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British scientist and founder of the Internet Tim Berners-Lee British scientist and founder of the Internet Tim Berners-Lee Featured

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Inventor of the World Wide Web Tim Berners-Lee has joined forces with tech giants Google, Yahoo, Microsoft and others in a bid to make Internet access more affordable in less-developed countries.

The British scientist launched the Alliance for Affordable Internet (A4AI) today as part of the World Wide Web Foundation, a not-for-profit group founded by Berners-Lee in 2009, at an international forum in Abuja, Nigeria's capital.

Berners-Lee said there was still a great disparity between those who can afford the Internet and those who cannot.

"The reason for the alliance is simple - the majority of the world's people are still not online, usually because they can't afford to be. In Mozambique, for example, a recent study showed that using just one gigabyte of data can cost well over two months' wages for the average citizen."

High prices led to "a widening digital divide that slows progress in vital areas such as health, education and science," he said.

The group is the second formed this year to improve worldwide Internet access, joining Mark Zuckerberg's 'Internet.org' intiative launched in August.

The A4AI said it aims to help reach the United Nations Broadband Commission's target of entry-level broadband services priced at less than 5% of average monthly income.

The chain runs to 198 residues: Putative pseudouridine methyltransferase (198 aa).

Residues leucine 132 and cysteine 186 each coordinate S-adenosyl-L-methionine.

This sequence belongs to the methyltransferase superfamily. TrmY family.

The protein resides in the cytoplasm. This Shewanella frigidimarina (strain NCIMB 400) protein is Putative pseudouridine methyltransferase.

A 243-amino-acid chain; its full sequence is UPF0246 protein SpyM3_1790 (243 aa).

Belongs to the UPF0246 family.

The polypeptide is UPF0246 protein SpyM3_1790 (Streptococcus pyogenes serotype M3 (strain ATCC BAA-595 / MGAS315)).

"With the advent of affordable smartphones, new undersea cables and innovations in wireless spectrum usage, there is simply no good reason for the digital divide to continue," Berners-Lee said. "The real bottleneck now is anti-competitive policies that keep prices unaffordable.

"The alliance is about removing that barrier and helping as many as possible get online at reasonable cost."

The Alliance said that around 31% of the population in developing markets are online, compared with 77% in developed markets, according to data from the International Telecommunications Union, a UN agency.

Meanwhile about 90% of the 1.1 billion households not connected to the internet are in the developing world.

Sonia Jorge, executive director of the A4AI, said the alliance was different from other initiatives like Zuckerberg's because it is "the first to focus specifically on policy and regulatory change".

"The A4AI is the largest and most diverse coalition yet formed to tackle this challenge. We have over 30 members - many from the developing world - and our membership is diverse," she said, "incorporating governments and government agencies, civil society organisations, and information and communications technology companies."

Jorge told reporters other members of the industry such as Huawei and ZTE were welcome to join the alliance after its launch.

For more information visit the Alliance's official website here.


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David Swan

David Swan is a tech journalist from Melbourne and is iTWire's Associate Editor. Having started off as a games reviewer at the age of 14, he now has a degree in Journalism from RMIT (with Honours) and owns basically every gadget under the sun. He also writes for Junkee and Fasterlouder. You can email him at david.swan@itwire.com or follow him at twitter.com/mrdavidswan